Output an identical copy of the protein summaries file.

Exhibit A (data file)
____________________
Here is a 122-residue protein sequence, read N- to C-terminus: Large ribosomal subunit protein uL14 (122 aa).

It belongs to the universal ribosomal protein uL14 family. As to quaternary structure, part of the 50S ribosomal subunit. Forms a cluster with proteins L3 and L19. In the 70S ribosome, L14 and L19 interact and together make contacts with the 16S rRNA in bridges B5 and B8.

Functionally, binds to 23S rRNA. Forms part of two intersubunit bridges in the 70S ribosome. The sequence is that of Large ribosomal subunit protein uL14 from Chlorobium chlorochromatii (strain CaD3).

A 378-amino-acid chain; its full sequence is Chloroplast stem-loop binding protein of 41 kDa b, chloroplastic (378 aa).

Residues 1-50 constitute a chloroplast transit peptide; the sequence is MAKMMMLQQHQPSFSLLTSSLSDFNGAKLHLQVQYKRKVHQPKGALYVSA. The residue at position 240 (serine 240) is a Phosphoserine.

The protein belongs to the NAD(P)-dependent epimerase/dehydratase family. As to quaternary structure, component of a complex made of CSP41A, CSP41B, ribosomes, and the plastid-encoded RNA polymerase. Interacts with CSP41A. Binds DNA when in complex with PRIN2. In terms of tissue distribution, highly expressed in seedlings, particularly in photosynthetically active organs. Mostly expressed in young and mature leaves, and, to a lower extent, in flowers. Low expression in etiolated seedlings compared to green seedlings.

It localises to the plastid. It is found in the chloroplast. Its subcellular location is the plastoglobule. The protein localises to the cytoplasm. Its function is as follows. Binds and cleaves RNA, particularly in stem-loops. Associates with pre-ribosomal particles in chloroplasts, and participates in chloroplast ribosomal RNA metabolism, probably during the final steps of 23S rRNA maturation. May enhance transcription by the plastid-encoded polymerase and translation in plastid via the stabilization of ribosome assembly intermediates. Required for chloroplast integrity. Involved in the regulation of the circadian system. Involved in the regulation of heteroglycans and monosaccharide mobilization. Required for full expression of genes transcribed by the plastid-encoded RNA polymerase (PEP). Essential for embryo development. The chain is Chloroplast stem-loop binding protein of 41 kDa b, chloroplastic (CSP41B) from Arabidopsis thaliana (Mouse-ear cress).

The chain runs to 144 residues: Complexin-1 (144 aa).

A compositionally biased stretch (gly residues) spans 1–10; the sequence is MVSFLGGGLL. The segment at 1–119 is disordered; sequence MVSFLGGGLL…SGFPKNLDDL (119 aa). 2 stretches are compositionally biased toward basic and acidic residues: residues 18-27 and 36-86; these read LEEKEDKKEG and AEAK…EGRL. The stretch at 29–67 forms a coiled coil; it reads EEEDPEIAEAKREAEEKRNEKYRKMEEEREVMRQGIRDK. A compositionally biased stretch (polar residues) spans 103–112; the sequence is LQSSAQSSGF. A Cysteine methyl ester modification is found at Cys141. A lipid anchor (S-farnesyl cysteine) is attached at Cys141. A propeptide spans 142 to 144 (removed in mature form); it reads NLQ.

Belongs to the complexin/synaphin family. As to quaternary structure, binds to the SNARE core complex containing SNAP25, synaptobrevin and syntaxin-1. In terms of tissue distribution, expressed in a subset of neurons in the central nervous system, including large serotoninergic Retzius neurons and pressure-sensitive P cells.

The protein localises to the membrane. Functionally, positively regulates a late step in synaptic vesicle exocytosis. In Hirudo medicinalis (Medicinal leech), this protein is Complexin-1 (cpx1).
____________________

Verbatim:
Here is a 122-residue protein sequence, read N- to C-terminus: Large ribosomal subunit protein uL14 (122 aa).

It belongs to the universal ribosomal protein uL14 family. As to quaternary structure, part of the 50S ribosomal subunit. Forms a cluster with proteins L3 and L19. In the 70S ribosome, L14 and L19 interact and together make contacts with the 16S rRNA in bridges B5 and B8.

Functionally, binds to 23S rRNA. Forms part of two intersubunit bridges in the 70S ribosome. The sequence is that of Large ribosomal subunit protein uL14 from Chlorobium chlorochromatii (strain CaD3).

A 378-amino-acid chain; its full sequence is Chloroplast stem-loop binding protein of 41 kDa b, chloroplastic (378 aa).

Residues 1-50 constitute a chloroplast transit peptide; the sequence is MAKMMMLQQHQPSFSLLTSSLSDFNGAKLHLQVQYKRKVHQPKGALYVSA. The residue at position 240 (serine 240) is a Phosphoserine.

The protein belongs to the NAD(P)-dependent epimerase/dehydratase family. As to quaternary structure, component of a complex made of CSP41A, CSP41B, ribosomes, and the plastid-encoded RNA polymerase. Interacts with CSP41A. Binds DNA when in complex with PRIN2. In terms of tissue distribution, highly expressed in seedlings, particularly in photosynthetically active organs. Mostly expressed in young and mature leaves, and, to a lower extent, in flowers. Low expression in etiolated seedlings compared to green seedlings.

It localises to the plastid. It is found in the chloroplast. Its subcellular location is the plastoglobule. The protein localises to the cytoplasm. Its function is as follows. Binds and cleaves RNA, particularly in stem-loops. Associates with pre-ribosomal particles in chloroplasts, and participates in chloroplast ribosomal RNA metabolism, probably during the final steps of 23S rRNA maturation. May enhance transcription by the plastid-encoded polymerase and translation in plastid via the stabilization of ribosome assembly intermediates. Required for chloroplast integrity. Involved in the regulation of the circadian system. Involved in the regulation of heteroglycans and monosaccharide mobilization. Required for full expression of genes transcribed by the plastid-encoded RNA polymerase (PEP). Essential for embryo development. The chain is Chloroplast stem-loop binding protein of 41 kDa b, chloroplastic (CSP41B) from Arabidopsis thaliana (Mouse-ear cress).

The chain runs to 144 residues: Complexin-1 (144 aa).

A compositionally biased stretch (gly residues) spans 1–10; the sequence is MVSFLGGGLL. The segment at 1–119 is disordered; sequence MVSFLGGGLL…SGFPKNLDDL (119 aa). 2 stretches are compositionally biased toward basic and acidic residues: residues 18-27 and 36-86; these read LEEKEDKKEG and AEAK…EGRL. The stretch at 29–67 forms a coiled coil; it reads EEEDPEIAEAKREAEEKRNEKYRKMEEEREVMRQGIRDK. A compositionally biased stretch (polar residues) spans 103–112; the sequence is LQSSAQSSGF. A Cysteine methyl ester modification is found at Cys141. A lipid anchor (S-farnesyl cysteine) is attached at Cys141. A propeptide spans 142 to 144 (removed in mature form); it reads NLQ.

Belongs to the complexin/synaphin family. As to quaternary structure, binds to the SNARE core complex containing SNAP25, synaptobrevin and syntaxin-1. In terms of tissue distribution, expressed in a subset of neurons in the central nervous system, including large serotoninergic Retzius neurons and pressure-sensitive P cells.

The protein localises to the membrane. Functionally, positively regulates a late step in synaptic vesicle exocytosis. In Hirudo medicinalis (Medicinal leech), this protein is Complexin-1 (cpx1).